The Washington Commanders caught a scheduling break, but fans nationwide will never know because the team is barely on prime time.
No Thanksgiving or Christmas games. No international contests. Aside from a Thursday night at Chicago on Oct. 13 and Monday nighter at Philadelphia on Nov. 14, Washington plays the backwater starts of 1 p.m. Sundays. Indeed, it's the first time in FedEx Field's 25-year history the team has no night games or even 4 p.m. starts.
Better light that tailgate fire early.
Ironically, it could be the team's first 10-win season since 2012. The Commanders are tied with the Dallas Cowboys for the softest schedule with a couple freebies to start against Jacksonville and Detroit. If Washington isn't 2-0, FedUp Field will be empty come October.
At least the NFL didn't repeat that cutesy five-game NFC East ending of last year that doomed Washington to a 7-10 finish. Division games are sprinkled apart aside playing the New York Giants before and after its Dec. 10 bye. A week 14 bye seems late, but this team is always so battered that a late break might be a good respite before finishing its final three games.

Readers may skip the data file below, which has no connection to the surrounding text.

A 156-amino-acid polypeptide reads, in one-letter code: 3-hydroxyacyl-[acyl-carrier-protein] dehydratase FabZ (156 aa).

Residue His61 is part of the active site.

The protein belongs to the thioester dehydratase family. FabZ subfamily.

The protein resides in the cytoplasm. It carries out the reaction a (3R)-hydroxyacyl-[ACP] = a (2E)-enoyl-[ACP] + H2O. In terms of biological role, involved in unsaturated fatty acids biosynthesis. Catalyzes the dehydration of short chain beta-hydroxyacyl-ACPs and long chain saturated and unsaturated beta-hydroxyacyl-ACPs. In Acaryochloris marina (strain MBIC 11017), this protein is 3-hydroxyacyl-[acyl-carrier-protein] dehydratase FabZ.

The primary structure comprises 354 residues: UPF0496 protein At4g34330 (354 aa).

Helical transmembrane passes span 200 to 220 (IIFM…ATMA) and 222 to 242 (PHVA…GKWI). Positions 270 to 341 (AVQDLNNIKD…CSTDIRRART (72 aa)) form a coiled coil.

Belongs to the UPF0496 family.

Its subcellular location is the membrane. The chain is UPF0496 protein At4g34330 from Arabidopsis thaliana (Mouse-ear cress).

Indeed, maybe the schedule makers sense something because Washington hosts Dallas in the finale on Jan. 7 or 8. You want Dallas? Well, you're going to have to wait.
The schedule is mostly alternate home/away games aside two spots in the season. So, no month-long gap on the road.
The hardest stretch is weeks 4 through 10. Washington plays at Dallas, hosts Tennessee, visits Chicago, welcomes Green Bay, travels to Indianapolis, returns against Minnesota and heads to Philadelphia. Playoff hopes demand at least 4-3, but Chicago is the only soft opponent.
Ten wins are possible. It means splitting the divisional games versus Dallas, Philadelphia and the New York Giants. Washington must beat Jacksonville, Detroit, Chicago, Minnesota, Houston, Atlanta and Cleveland. Naturally, the Commanders will lose a couple of those games so Washington will need an upset versus Indianapolis and San Francisco.
The worrisome part is coach Ron Rivera's teams are historically slow starters. Maybe it's treating the preseason like pesky scrimmages, but the first two seasons saw poor starts before rebounding. Playoff teams don't get such grace periods.
Washington's offense figures to have six new starters, including quarterback Carson Wentz and an interior offensive line. It needs a big rebound by the defense, including defensive ends Chase Young and Montez Sweat plus cornerback William Jackson.
There are plenty of ifs, and or buts for this team, but if it can leverage a weak schedule and play to its potential, the Commanders can earn their first winning season since 2016.
Rick Snider has covered Washington sports since 1978. Follow him on Twitter: @Snide_Remarks.